The other day I took note here of a recent New York Times feature in which several prominent figures from the worlds of law and religion were invited to answer the question: Is religious freedom in America under threat? I focused on one of the responses, entitled “A Campaign Against Patriotic Muslims,” in which Salam Al-Marayati, president of the Muslim Public Affairs Council, maintained that when it came to his coreligionists, the answer was a definite yes. Al-Marayati painted a picture of an America awash in “anti-Islam groups” and “Muslim haters” who make life difficult for American Muslims, whom he depicted as overwhelmingly peaceful, freedom-loving, and terrorism-hating. It didn't seem to matter to the Times that Al-Marayati himself is a longtime associate of and apologist for terrorists.
Another participant in the same Times feature was Noah Feldman, a Harvard law professor. Like Al-Marayati, Feldman claimed to be concerned about a plague of Islam-hatred in America. Feldman complained about legislative proposals in Oklahoma and Tennessee that would “ban Islamic law from the courts — a measure that the American separation of church and state makes completely unnecessary.” Feldman concluded: “It would be nice to say these proposed laws are un-American. But they are sadly reminiscent of our history of targeting vulnerable religious minorities out of bigotry and political expediency. We can only look forward to a day when anti-Islamic sentiment seems as archaic as these other old hatreds do today.”
It's interesting to note that while the New York Times was giving Al-Marayati and Feldman a platform from which to preach about the supposed persecution of Muslims in America, a woman named Elisabeth Sabaditsch-Wolff was actually being persecuted, and prosecuted, in Austria – not for being an adherent of Islam but for speaking the truth about it. Most readers of Front Page will know about Sabaditsch-Wolff, whose whole saga has been covered here, from her frank, fact-based statements about Islam at a 1997 seminar to her conviction last February on the charge of “denigration of the religious beliefs of a legally recognized religion” to her appeal to a higher court, which last week affirmed the February verdict and ordered her to pay a €480 fine or spend two months in jail. Sabaditsch-Wolff, who refuses to pay the fine, quite rightly called it “a black day for Austria.”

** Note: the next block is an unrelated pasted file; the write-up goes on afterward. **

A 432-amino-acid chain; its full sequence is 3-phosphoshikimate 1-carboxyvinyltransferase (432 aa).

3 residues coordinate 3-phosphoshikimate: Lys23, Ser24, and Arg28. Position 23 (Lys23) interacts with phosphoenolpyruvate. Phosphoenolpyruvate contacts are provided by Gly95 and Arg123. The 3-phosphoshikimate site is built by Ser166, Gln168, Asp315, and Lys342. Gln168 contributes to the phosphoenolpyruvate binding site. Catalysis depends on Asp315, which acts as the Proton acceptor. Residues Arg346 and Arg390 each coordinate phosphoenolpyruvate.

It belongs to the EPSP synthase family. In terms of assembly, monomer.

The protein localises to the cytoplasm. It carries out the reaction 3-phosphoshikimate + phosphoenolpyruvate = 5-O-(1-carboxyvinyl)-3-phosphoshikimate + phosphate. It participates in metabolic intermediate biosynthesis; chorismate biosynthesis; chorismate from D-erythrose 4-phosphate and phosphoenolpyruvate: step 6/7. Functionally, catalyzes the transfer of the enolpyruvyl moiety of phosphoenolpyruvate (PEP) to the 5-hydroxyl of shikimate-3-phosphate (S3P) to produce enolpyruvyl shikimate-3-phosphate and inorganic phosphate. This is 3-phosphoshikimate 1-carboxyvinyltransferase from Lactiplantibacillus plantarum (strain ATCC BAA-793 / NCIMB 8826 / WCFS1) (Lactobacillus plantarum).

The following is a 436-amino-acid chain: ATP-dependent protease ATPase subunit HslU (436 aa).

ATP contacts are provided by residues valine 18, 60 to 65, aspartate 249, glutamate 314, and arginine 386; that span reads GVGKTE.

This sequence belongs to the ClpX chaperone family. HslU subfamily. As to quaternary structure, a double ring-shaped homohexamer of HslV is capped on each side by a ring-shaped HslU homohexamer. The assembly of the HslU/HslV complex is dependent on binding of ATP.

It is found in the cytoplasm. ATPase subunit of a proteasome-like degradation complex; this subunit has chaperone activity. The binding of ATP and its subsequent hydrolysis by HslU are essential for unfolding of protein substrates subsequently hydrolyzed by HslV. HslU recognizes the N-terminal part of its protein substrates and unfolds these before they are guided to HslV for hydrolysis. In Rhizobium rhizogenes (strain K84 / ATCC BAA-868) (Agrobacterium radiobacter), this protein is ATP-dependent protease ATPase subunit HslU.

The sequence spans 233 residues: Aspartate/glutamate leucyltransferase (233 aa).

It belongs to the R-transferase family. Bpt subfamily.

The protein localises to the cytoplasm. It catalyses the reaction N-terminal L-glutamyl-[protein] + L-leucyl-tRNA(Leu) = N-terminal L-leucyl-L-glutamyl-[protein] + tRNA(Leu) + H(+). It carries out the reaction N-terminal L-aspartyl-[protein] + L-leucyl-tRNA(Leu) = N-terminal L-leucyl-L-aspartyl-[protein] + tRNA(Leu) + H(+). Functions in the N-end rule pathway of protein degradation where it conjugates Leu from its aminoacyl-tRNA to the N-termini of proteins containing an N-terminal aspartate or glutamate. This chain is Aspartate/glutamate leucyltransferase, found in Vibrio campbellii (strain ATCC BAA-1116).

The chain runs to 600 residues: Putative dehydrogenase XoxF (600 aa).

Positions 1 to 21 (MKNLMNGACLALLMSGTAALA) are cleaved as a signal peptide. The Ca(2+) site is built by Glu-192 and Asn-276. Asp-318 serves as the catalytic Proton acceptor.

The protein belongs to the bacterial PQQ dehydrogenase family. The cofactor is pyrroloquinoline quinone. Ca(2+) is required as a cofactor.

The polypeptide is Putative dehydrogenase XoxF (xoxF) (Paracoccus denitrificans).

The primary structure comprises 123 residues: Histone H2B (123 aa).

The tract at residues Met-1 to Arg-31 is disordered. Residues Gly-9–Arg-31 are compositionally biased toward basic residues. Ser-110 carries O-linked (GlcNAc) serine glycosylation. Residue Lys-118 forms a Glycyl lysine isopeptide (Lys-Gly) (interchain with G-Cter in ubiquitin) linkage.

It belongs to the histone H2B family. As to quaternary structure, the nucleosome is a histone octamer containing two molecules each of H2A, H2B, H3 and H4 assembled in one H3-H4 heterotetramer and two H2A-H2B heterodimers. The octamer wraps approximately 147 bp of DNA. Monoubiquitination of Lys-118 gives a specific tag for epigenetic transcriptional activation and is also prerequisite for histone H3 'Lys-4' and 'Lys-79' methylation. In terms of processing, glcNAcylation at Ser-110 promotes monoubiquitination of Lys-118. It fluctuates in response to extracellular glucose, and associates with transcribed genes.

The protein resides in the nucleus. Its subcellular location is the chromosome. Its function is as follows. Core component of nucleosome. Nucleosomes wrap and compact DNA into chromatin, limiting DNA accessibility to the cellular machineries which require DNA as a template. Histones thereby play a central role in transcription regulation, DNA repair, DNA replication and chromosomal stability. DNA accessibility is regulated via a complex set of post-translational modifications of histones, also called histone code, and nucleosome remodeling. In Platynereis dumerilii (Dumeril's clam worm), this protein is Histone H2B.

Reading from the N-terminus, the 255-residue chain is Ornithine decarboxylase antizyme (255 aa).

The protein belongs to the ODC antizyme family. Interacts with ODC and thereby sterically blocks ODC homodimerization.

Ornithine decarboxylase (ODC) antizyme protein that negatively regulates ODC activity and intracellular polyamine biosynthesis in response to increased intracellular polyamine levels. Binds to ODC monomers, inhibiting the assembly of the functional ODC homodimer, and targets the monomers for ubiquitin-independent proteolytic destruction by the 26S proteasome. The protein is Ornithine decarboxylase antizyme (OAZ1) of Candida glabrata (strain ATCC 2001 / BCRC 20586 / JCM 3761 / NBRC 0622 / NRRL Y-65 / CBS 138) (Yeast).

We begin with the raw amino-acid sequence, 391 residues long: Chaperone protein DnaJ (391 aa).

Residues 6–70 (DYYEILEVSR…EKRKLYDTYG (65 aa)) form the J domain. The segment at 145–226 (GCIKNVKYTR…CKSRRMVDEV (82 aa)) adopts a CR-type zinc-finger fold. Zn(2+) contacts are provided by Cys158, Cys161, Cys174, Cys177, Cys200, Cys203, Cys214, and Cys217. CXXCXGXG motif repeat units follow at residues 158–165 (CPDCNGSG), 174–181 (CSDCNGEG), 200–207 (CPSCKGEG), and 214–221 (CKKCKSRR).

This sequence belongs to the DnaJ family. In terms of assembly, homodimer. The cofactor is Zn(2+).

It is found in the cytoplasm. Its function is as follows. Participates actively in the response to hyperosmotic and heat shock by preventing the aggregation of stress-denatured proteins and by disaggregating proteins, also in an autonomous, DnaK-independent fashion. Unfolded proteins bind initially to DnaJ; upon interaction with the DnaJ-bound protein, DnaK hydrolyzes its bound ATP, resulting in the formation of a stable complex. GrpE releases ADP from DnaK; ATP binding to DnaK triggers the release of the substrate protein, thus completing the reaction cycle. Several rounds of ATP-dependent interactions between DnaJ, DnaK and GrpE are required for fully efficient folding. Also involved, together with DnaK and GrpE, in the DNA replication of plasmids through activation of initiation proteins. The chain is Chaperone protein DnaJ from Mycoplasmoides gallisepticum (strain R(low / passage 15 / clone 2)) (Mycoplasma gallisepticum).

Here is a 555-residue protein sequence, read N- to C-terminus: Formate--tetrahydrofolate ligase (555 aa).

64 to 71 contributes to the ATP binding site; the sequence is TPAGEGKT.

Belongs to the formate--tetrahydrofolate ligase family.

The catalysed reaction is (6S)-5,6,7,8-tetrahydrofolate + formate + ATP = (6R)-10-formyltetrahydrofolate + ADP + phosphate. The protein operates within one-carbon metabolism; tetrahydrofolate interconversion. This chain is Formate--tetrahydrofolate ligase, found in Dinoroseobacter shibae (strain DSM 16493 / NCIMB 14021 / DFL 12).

Most readers of Front Page will also know exactly what got Sabaditsch-Wolff in trouble with the Austrian judiciary: she said that the founder of Islam “married” his wife Aisha when she was six and consummated the “marriage” when she was nine, and that this made him, by definition, a pedophile. This, of course, is a plain statement of fact – and, according to the court, if Sabaditsch-Wolff had just indicated that Muhammed had had intercourse with a child, she supposedly wouldn't have been convicted. But the appeals court didn't like the way she put it – she said that Muhammed had a thing for small children, or words to that effect, which added to the statement of fact something that the court viewed as an unacceptable expression of opinion about the facts. In other words, it would appear to be illegal in Austria now to express disapproval of the sexual molestation of children, provided the child molester in question is the prophet of a certain religion.